Aircel Case: NCLAT Order On Spectrum Dues To Hurt Resolution Of Telecom Firms, Says Appeal
Fetters imposed on bidders to gain access to spectrum rights will make resolution of telecom companies a virtual impossibility, an appeal filed against the NCLAT judgment on status of spectrum during insolvency proceedings has told the Supreme Court.
The challenge before the apex court has arisen from the National Company Law Appellate Tribunal's April order.
In its judgment, the NCLAT had held that the right to use spectrum is an intangible asset of a telecom firm and that it can be transferred to a successful bidder during insolvency proceedings. But, pending spectrum dues of the insolvent telecom company must be cleared before such a transfer can take place.
State Bank of India-led lenders and UV Asset Reconstruction Co. Ltd., the successful applicant for Aircel, have approached the Supreme Court against the NCLAT ruling. BloombergQuint has reviewed a copy of both the petitions.
NCLAT Ruling Is Inherently Contradictory: Lenders
In its judgment, the NCLAT had examined the spectrum trading guidelines and tripartite agreements between telecom firms, lenders and the Department of Telecommunications. It had noted that for transfer of spectrum, DoT's prior permission is necessary.
And to get this permission, as per trading guidelines, the telecom firm has to clear all pending dues and liabilities arising out of litigation, the NCLAT had concluded.
The appeals said this is impermissible under the IBC as well as against the findings made by the appellate tribunal itself in the judgment.
The appeal by UV ARC also argued that once the appellate tribunal acknowledged that right to use spectrum is an intangible asset of the telecom firm, then it could not have imposed conditions on the asset in the insolvency process.
The appellate tribunal cannot keep the debt owed as government dues outside the ambit of the resolution process and direct that those should be cleared first, the resolution applicant has stated in their submission.
Such conclusion creates an artificial primacy for a select category of operational debt i.e., the dues of DoT, which unlike every other debt owed by the corporate debtors, for some reason neither articulated nor explained in the [NCLAT] order, stays out of the CIRP.Appeal by UV ARC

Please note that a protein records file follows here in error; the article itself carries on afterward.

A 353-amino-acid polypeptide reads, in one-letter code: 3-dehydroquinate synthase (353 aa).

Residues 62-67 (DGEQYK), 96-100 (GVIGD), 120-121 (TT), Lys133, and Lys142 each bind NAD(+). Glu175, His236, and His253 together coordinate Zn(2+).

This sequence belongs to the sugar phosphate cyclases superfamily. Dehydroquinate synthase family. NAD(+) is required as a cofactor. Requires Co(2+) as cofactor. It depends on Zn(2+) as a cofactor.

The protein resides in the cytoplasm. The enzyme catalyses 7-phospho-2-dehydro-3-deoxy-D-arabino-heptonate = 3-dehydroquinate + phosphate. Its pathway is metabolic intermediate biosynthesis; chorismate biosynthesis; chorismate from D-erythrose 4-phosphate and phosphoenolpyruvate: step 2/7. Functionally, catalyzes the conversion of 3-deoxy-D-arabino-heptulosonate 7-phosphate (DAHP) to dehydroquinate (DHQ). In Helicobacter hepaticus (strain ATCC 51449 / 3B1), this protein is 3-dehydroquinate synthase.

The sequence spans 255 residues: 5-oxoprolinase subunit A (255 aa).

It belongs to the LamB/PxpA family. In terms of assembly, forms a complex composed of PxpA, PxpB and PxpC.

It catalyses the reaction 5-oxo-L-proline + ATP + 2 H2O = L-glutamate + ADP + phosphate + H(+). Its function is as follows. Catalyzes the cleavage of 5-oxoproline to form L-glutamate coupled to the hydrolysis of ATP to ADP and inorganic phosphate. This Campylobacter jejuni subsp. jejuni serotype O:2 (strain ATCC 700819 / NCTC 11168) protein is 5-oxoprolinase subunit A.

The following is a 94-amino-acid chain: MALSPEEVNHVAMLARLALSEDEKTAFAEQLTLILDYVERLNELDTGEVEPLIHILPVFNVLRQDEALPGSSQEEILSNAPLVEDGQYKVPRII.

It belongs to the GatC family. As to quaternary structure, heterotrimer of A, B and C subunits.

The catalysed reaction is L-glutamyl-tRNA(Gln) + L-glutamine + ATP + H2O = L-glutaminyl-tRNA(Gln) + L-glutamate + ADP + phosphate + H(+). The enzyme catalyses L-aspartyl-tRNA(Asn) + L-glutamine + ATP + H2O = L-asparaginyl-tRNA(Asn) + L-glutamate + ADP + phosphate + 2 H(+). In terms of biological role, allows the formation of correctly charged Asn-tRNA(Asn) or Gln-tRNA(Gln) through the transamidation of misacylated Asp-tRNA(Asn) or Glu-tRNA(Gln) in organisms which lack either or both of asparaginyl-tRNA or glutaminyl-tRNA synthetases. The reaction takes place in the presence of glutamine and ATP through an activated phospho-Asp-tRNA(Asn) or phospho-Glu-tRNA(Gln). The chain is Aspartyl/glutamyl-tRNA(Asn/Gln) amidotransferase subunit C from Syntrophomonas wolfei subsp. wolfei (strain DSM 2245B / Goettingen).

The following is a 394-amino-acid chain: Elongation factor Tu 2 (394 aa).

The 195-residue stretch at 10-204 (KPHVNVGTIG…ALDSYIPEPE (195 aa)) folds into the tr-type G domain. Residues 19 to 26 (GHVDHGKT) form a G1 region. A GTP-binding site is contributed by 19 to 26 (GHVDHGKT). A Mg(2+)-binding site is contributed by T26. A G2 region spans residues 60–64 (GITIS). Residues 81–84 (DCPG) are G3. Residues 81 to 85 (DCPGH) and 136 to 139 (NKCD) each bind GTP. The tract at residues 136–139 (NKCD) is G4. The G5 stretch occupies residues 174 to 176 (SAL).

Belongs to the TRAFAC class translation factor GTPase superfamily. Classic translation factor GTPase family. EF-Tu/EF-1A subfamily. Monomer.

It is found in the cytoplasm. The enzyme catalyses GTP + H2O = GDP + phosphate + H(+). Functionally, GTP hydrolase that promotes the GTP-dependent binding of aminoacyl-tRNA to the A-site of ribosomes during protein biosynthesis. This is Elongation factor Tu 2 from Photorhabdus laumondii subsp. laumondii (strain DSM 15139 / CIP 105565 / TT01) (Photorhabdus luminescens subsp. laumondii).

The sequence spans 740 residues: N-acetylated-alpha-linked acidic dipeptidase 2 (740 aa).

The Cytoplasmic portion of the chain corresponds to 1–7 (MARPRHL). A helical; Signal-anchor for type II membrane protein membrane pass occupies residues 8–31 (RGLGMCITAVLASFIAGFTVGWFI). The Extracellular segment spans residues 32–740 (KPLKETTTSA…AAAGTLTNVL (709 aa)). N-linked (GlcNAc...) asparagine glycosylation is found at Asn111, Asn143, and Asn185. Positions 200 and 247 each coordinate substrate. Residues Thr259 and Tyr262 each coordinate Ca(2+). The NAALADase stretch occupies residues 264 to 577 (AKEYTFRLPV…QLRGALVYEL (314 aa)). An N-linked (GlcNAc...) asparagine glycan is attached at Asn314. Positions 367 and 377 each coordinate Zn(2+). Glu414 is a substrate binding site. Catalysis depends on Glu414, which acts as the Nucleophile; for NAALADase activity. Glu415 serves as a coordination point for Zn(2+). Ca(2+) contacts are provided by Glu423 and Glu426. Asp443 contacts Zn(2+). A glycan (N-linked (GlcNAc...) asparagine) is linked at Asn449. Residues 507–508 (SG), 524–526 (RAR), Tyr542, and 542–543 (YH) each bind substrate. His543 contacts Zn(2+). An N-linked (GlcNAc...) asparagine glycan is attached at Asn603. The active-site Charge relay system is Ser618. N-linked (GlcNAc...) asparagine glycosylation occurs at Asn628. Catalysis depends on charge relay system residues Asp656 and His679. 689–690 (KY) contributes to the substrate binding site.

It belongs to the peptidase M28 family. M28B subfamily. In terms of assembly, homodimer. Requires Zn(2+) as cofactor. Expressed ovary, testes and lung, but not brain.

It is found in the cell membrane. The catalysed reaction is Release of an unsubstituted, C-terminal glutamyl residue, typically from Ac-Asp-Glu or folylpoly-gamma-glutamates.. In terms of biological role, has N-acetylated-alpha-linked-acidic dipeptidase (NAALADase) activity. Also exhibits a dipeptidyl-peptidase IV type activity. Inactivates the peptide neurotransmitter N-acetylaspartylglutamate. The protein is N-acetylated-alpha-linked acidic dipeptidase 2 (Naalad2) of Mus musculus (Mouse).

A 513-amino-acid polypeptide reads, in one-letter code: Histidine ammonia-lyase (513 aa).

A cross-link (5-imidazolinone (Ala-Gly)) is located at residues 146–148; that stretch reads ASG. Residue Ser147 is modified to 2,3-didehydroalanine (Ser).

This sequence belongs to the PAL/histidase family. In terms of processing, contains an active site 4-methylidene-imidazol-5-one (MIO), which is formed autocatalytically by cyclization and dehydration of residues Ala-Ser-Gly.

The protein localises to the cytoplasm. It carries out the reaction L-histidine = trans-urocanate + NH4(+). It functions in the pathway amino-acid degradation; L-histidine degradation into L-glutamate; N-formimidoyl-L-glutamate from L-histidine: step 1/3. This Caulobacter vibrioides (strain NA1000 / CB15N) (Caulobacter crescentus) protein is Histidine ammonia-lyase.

This conclusion ruptures the very fabric of the code and renders the resolution of telecom companies a virtual impossibility, UV ARC has said.
Further, the petitioners said, the NCLAT judgment failed to consider that the IBC provisions will override the agreements and spectrum guidelines. The lenders rely on the Section 238 of IBC to make their case.
The Section 238 of the insolvency code states it will override the contrary provisions in any other existing law.
Therefore, the tripartite agreement and the spectrum trading guidelines cannot be relied upon to give a finding that the past dues of the DoT have to be cleared and the same cannot be wiped off under the CIRP as per the I&B Code.Appeal by the lenders of Aircel
Prioritisation Of One Operational Creditor Violates IBC: Lenders
As per the creditor hierarchy under the IBC, financial creditors and employee dues get preference over dues of operational creditors.
In this case, the NCLAT had found right to use spectrum as an intangible asset of the corporate debtor and held the spectrum dues as operational dues. But the appellate tribunal mandated their clearance first on basis of the special nature of spectrum as a national resource.
The NCLAT has made an error in saying dues owed to DoT, which is an operational creditor, cannot be wiped off under the IBC in terms of the sanctioned resolution plan, the petitioners have said in their appeal.
This finding is inherently contradictory and more particularly in violation of provisions of the I&B Code, whereby one creditor (DoT, an operational creditor in this case) cannot be paid in priority over other financial and operational creditors of the Aircel entities.SBI-Led Lenders In Their Appeal
The appeals by the lenders and UV ARC came up for hearing before the Supreme Court bench of Justices Abdul Nazeer and V Ramasubramanian. The court has issued a notice on the appeal. The Solicitor General of India Tushar Mehta informed the bench that DoT will also file an appeal against parts of the NCLAT judgment.
The treatment of spectrum dues under the IBC had first come up before the Supreme Court during the adjusted gross revenue case. In its September 2020 ruling, the apex court had referred the question of spectrum liabilities and their treatment under the IBC to the NCLAT.